There is an Achilles heel of capitalism. Its very strength is its weakness. The competitive model stresses the energies and inspirations of myriad economic agents, each trying to outsmart, outproduce and out-innovate others. They each glean the signals the market offers and develop strategies to earn their profits. They do so without coordination.
The alternative has not worked very well. All-knowing central authorities that fully understand what resources are at their command and what everybody wants have proved elusive. Even if the government could know these things, the lack of a profit motive often produces wastefulness, lack of initiative and a failure to produce at competitive prices. Most every government that once subscribed to a centrally planned economy has realized its folly.
This leaves us with the competitive model, with its strengths in innovation and in the pursuit of efficiency. However, its weakness is that, in the independent pursuit of profits by myriad capitalists, signals get crossed. One entity pursues a strategy, sometimes at the expense of, and at other times in ignorance of, the greater goals of others and of the economy as a whole.
The result is the occasional coordination failure. We have been experiencing one on a global scale for the past four years. At these times, we require someone to lead us away from our own worst economic enemy, ourselves.
While I have all but given up on the ability of our national and global leaders to come together, some local groups have proved more able. Agencies like the Chamber of Commerce and The Development Corporation (TDC) in Clinton County can facilitate economic coordination. Garry Douglas has shown great success in aligning disparate forces. I predict that the new president of TDC, Paul Grasso, can do the same as he begins his new job tomorrow.
It takes just the right individual and the right circumstances to transform competition into cooperation. One must rise above egos and politics and bring together disparate groups and individuals. We must not be fearful of those most capable, and we cannot dwell on who gets the credit for success or remain mistrustful of the motives of others. Instead, it takes a steadfast determination to create, innovate, produce and close the deal. These are skills that Grasso will bring to TDC. I predict he will meet with great success because our community is cooperation-oriented and production motivated.
This may even be a grand opportunity for breaking old molds and forging new partnerships. For too long, TDC pursued one set of prospects while the chamber pursued another. Cooperation was uneasy, but cooperate they did when absolutely necessary. Grasso does not subscribe to any such impediment to cooperation, without concern about who gets credit.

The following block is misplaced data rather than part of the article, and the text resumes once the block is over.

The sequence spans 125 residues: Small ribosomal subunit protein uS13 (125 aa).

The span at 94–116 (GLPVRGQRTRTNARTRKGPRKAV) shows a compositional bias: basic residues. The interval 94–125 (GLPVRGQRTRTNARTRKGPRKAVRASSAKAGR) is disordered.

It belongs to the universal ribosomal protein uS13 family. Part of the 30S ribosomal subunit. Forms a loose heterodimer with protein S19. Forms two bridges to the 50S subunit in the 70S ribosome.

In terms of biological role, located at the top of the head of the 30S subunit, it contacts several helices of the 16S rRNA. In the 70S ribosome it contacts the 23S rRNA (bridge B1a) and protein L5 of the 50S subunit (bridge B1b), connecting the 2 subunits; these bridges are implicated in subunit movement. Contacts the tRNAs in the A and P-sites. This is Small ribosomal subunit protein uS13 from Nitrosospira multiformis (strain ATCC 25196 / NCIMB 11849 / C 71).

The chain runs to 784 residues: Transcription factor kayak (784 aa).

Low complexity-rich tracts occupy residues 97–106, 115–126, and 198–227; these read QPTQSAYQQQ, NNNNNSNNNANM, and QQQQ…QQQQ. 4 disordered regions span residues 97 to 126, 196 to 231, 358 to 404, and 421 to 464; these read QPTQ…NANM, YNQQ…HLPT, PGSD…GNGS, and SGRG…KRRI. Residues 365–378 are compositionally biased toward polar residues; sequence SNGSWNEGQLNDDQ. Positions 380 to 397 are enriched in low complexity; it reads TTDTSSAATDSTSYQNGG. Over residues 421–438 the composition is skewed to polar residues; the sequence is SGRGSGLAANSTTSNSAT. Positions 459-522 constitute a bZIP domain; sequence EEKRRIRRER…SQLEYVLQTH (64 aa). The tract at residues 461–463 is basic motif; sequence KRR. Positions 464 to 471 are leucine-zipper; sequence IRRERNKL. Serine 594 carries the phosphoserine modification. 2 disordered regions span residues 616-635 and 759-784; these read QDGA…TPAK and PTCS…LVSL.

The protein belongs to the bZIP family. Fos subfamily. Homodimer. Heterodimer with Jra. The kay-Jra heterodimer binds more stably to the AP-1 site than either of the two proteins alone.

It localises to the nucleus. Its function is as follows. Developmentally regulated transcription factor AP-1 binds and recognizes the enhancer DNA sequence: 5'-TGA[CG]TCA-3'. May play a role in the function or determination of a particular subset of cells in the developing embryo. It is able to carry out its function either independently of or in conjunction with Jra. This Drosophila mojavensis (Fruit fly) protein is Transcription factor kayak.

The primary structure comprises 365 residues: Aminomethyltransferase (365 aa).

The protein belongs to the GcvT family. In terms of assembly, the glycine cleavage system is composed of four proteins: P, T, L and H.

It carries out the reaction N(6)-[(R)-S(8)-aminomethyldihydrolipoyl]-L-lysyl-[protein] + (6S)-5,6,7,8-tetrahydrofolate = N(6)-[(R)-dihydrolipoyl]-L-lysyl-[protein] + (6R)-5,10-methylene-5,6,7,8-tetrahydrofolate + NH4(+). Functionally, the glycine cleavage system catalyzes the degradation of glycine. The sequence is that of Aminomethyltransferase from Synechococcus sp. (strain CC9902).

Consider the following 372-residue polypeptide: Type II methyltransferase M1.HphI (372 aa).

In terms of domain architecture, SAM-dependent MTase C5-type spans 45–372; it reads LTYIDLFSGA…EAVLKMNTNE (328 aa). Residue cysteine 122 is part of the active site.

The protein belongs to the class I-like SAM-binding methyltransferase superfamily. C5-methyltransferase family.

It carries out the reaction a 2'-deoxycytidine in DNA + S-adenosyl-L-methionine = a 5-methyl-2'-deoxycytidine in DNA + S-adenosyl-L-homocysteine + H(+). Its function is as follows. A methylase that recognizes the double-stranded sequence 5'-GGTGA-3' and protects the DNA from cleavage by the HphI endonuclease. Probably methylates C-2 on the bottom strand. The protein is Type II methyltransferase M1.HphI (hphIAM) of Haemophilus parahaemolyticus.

In fact, I can imagine a terrific collaboration between the chamber, with its ability to put Clinton County’s best foot forward, and TDC with its ability to create infrastructure and foment creative solutions to challenges facing new industry. Douglas and Grasso both hold their gaze firmly on the ball and a vision for an economically vital region. Now is the time for these organizations to dispense with turf and figure out a way to merge their resources, have their respective boards work together and divvy up and apply their respective skills.
When they do this, Plattsburgh’s horizons will be even brighter. Now is the time. Those who can work smart and innovate passionately can excel in hard times.
Yes, I am excited about the prospects. While TDC recruited across the country to fill its leadership void, I was pleased and unsurprised when they found the very best right here in our own backyard. Now, let’s use this opportunity to put on our thinking caps, discuss our grandest ideas and work together across organizations, agencies and companies to put Clinton County forward. If we do, we will discover that a rising tide lifts all ships. And, we can show that markets works best when private organizations can come together with the public and non-profit agencies in an effort to grow our economic pie.
With two of the most effective leaders running two of our most accomplished economic engines, imagine the possibilities when we explore myriad new ways to work closely to thrust our region forward. Let’s find a way for their boards to sit together once or twice a year and help pave the way to our collective future.
Colin Read is the chair of the Department of Economics and Finance at SUNY Plattsburgh. Continue the discussion at www.pressrepublican.com/0216_read.